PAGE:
Recently, I find that I'm looking for increased simplicity in food. I've said this before, and there's no guilt in saying it again. Classic dishes, cooked properly (using the correct techniques) and presented simply- and not too much of it, either. Less is more. The dreaded garnishes are out too: nothing worse than those two ridiculous chive snippets placed at jaunty right angles to each other on top of a dish, forming a cross- I'm sure you know what I'm getting at. The sort of thing you see in "gastro-pubs", where it's all about poncy presentation, rather than flavour and technique. In fact, I'm currently rather in favour of ditching garnishes all together. Nothing More, Nothing Less.
I'm keen on lighter dishes, too. It's interesting that Scandinavian food is currently all the rage. Mrs Aitch gave me a signed copy of the Noma cookbook for Christmas, which was a terrific present: it's all ligonberries and wild flowers served up on stone palettes. I like this a lot.
So I've come up with my own version of a light Swedish dressing. It's water based and there's no oil in it. I suppose it is fat-free, though as it's also packed with salt and sugar, I would have thought that one evil has been ruled out by another. Or vice versa. But it's definitely light and delicate in taste, and I think your guests will love it; especially the girls.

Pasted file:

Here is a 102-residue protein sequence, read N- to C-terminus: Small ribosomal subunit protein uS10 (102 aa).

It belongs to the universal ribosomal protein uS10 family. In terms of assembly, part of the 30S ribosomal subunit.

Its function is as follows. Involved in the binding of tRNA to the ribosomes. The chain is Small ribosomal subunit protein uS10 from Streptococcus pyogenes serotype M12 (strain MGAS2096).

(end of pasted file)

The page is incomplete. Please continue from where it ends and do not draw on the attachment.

I tipped several tablespoons of white sugar into a small pan and then spashed a rather expensive balsamic white wine vinegar we happened to have in the cupboard over the sugar. You'll need to experiment here: I found that I needed to use quite a bit of sugar (and less of the vinegar) to end up with a balanced taste.
Warm the pan, so that the sugar dissolves in the vinegar and forms a syrup. You want to thicken it up, but you definitely don't want to caramelise it. Cook it very gently for a minute or so. As there's going to be no oil in the dressing, this syrup, in effect, replaces the oil and needs to have body. Remove the pan from the heat.
Add a few pinches of salt, and a generous squeeze of fresh lemon juice. Whisk in several tablespoons of water and serve cold. You could also steep the dressing in fresh dill for a few hours before serving, which I think would taste delicious.